This tight-as-a-nut, hour-long, one-man show follows a nameless, silent protagonist (Ramesh Meyyappan), as the arrival of a mysterious letter at his home heralds the encroachment of an anxiety and an unhappiness that threaten to throw his carefully-ordered everyday world entirely off-kilter.
A brilliant physical performer, Meyyappan’s control and expressiveness of movement are magnetic, and he emanates a warmth and humour that constantly invites empathy. His previous work – 2015’s Butterfly – used movement to simulate the steadily destructive spiral of grief; in Off-Kilter, he simulates the shock of a body constantly flooded by adrenaline with mismatched, jerking movements, twitching fingers and nervous bursts of speed and stillness.
Mirroring this jangling central performance, Meyyappan’s cheeky use of close magic – designed by illusionist Kevin McMahon – and some brilliant tricks from the stage management team underscore the unnerving world Meyyappan’s increasingly disorientated protagonist finds himself in. Director Andy Arnold make the most of every minute in furthering the narrative, his direction tight and lucid, yet still leaving space for Meyyappan’s ideas to sink in and develop. There is a lovely low-key moment of audience involvement that plays like a gut-punch, acknowledging that the nameless, nervous character on-stage, trapped in the midst of his own mental purgatory, could easily be any one of us.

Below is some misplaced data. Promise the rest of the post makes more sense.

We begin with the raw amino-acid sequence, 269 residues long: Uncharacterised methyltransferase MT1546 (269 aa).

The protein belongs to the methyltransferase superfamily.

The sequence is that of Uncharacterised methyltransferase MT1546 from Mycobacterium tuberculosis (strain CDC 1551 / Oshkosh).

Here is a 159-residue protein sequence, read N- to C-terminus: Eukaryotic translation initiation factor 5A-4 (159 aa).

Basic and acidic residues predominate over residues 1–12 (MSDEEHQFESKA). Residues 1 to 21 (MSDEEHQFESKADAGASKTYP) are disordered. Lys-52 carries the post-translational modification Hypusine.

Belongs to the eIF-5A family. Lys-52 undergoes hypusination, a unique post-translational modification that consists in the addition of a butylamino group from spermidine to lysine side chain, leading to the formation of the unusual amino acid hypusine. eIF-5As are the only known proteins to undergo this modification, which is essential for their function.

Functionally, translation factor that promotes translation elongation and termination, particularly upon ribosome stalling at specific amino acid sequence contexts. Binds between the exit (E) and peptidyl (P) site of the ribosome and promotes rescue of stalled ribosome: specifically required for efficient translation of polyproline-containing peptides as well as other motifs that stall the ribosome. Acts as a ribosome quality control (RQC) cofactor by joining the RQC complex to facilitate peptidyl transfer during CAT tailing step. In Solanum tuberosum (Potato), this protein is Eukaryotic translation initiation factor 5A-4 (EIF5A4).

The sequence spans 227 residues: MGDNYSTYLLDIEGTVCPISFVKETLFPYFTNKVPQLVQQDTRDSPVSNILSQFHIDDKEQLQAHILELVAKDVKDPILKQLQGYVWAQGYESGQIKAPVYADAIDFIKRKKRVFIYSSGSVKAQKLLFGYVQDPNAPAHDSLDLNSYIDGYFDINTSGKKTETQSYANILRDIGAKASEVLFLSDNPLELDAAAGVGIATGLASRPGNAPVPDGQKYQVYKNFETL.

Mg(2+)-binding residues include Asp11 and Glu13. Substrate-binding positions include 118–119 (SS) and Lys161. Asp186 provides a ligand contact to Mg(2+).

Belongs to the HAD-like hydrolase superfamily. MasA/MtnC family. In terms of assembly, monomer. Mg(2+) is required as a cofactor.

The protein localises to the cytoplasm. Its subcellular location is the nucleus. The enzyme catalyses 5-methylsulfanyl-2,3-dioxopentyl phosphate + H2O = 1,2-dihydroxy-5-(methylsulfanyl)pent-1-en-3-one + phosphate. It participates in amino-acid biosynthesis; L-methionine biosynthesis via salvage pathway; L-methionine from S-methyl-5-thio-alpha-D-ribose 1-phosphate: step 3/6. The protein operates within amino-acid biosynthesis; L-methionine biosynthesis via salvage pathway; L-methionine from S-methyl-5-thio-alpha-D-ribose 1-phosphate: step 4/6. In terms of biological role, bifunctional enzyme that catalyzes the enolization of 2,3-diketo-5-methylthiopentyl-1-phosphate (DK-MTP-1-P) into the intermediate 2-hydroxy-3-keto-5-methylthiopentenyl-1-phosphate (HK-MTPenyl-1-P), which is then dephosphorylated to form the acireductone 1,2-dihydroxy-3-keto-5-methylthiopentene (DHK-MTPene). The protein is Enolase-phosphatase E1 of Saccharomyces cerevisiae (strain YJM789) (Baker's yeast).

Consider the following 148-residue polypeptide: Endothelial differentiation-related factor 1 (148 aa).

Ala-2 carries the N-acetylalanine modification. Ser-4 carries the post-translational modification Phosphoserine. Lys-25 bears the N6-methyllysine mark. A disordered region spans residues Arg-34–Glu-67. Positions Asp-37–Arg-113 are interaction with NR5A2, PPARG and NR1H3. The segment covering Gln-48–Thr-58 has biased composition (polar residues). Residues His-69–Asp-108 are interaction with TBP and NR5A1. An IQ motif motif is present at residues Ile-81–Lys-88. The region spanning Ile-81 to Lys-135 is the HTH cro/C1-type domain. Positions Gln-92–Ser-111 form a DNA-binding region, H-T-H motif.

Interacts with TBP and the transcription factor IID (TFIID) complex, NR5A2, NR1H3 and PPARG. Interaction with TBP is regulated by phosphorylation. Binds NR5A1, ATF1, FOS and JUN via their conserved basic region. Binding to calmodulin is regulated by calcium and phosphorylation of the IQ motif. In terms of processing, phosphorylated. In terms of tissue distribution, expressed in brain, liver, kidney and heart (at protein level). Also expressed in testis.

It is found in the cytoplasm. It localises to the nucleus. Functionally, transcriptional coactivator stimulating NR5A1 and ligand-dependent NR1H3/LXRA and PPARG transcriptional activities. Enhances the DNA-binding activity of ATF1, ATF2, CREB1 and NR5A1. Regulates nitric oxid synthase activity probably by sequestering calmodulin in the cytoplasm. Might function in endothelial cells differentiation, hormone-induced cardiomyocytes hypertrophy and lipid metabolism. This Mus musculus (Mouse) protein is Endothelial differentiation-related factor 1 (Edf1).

Despite being entirely wordless, and existing in a world where rules of time and space find themselves increasingly bent and broken, Off-Kilter‘s narrative is nearly always clear. Only in its final moments does it become a little clouded, Meyyappan’s performance overtaken by some clumsy symbolism.
Devoid of words and unconstrained by time and space, physical theatre is a natural conduit for exploring ideas of anxiety, dislocation and unknowing. But it’s easy to understand an audience’s reticence. Considering the twin turn-offs of performance art and mental health issues, Off-Kilter could seem an entirely intimidating proposition on paper. However, the warmth and humour of Meyyappan and of Arnold’s production ensures that – unlike the stricken man on-stage – the audience never feel isolated, or alone. Beautifully successful.
Off-Kilter was at the Tron Theatre, Glasgow, until May 13th. For more details, click here.